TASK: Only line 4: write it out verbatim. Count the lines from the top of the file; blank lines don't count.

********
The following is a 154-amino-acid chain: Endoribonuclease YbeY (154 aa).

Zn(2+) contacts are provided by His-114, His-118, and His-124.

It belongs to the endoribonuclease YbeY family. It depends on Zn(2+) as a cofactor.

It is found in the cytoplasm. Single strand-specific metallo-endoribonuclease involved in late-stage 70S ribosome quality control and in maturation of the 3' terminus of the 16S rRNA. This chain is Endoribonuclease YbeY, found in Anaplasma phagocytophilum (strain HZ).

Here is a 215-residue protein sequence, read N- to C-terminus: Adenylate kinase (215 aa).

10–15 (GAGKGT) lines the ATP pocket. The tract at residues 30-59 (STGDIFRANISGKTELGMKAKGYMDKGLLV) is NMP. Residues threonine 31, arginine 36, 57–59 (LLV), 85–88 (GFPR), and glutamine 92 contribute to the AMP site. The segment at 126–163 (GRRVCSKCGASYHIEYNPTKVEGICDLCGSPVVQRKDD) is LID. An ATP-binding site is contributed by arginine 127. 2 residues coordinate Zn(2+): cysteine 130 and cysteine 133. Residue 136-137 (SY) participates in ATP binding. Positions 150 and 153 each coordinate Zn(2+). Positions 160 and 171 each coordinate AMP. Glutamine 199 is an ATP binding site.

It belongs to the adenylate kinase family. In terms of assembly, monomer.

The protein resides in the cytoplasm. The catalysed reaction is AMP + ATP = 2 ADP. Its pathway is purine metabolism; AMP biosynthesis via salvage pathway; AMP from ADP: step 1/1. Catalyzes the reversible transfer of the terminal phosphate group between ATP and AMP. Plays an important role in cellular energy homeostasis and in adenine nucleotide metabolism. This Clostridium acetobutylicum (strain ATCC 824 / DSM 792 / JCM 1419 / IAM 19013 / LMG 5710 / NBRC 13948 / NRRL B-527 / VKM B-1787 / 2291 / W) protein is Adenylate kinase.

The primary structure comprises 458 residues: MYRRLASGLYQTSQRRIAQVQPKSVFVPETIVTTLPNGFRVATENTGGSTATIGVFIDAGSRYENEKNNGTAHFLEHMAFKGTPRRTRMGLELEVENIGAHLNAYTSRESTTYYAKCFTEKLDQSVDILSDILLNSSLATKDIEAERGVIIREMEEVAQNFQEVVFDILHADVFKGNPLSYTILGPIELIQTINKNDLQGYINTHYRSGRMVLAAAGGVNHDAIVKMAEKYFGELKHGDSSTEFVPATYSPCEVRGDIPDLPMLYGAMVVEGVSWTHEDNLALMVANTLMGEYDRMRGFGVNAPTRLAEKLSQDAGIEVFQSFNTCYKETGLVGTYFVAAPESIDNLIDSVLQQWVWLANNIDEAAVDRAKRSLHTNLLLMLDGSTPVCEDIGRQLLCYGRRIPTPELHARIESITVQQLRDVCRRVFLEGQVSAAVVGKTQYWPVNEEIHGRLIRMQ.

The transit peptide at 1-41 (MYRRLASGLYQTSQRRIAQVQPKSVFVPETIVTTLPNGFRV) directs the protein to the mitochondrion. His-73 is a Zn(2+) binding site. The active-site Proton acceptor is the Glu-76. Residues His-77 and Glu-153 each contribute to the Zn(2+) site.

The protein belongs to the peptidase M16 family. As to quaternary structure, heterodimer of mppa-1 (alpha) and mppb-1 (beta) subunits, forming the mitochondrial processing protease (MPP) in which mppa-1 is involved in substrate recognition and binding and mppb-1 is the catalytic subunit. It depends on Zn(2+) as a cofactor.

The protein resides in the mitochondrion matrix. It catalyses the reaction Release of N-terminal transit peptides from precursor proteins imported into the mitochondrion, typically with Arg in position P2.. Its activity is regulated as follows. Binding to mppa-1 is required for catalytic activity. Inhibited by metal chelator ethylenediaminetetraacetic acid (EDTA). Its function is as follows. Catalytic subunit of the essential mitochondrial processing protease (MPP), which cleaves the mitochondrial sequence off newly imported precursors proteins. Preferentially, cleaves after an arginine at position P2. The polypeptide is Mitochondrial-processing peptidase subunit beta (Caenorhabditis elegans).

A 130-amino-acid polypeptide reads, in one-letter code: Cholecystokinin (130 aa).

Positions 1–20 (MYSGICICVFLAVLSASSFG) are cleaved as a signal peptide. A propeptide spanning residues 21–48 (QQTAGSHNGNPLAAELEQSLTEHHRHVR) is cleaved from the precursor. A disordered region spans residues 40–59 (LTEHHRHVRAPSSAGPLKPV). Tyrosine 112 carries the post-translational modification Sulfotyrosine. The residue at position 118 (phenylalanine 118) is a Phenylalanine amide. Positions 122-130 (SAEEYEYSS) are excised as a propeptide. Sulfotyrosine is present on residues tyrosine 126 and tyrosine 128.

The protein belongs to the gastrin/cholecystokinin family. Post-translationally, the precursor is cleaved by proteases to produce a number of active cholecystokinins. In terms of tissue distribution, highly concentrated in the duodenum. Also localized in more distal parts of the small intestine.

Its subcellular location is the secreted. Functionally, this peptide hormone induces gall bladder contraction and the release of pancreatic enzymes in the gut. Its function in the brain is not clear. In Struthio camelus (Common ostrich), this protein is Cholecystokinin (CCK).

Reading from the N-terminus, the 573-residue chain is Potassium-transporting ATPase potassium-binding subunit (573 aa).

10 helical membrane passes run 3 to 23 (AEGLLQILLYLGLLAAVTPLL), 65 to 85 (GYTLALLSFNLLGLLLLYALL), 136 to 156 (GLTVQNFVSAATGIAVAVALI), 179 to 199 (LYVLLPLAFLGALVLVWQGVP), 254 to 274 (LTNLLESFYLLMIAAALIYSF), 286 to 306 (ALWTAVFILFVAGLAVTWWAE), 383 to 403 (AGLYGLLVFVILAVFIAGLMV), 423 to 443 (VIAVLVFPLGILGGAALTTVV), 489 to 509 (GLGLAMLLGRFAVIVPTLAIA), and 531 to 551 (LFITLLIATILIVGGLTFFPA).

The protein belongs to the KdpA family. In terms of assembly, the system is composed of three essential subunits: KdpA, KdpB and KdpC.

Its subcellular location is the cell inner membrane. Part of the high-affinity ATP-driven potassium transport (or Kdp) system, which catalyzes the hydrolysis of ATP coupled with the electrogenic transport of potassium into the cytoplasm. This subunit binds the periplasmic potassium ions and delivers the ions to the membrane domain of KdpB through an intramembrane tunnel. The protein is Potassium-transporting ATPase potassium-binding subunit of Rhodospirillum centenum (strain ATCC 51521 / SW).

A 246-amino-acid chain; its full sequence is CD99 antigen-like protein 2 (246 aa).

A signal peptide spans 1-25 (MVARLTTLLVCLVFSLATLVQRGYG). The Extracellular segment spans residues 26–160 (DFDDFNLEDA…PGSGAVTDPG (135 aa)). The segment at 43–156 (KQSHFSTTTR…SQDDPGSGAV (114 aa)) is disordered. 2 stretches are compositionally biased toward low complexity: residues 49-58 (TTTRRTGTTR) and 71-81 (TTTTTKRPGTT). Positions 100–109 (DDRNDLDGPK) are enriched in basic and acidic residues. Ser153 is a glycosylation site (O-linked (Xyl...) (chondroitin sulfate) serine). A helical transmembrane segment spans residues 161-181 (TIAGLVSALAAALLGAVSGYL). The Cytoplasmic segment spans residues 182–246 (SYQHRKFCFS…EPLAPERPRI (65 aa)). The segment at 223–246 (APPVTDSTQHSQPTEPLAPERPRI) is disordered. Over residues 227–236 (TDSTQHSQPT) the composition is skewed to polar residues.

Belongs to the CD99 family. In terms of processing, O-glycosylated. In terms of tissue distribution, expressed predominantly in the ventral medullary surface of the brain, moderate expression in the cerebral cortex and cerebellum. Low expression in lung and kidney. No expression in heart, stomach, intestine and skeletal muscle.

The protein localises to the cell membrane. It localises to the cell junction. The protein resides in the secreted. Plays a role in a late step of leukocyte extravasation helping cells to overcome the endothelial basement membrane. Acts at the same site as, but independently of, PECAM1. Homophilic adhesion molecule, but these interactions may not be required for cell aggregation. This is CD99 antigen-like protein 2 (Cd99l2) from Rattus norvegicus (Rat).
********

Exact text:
It is found in the cytoplasm. Single strand-specific metallo-endoribonuclease involved in late-stage 70S ribosome quality control and in maturation of the 3' terminus of the 16S rRNA. This chain is Endoribonuclease YbeY, found in Anaplasma phagocytophilum (strain HZ).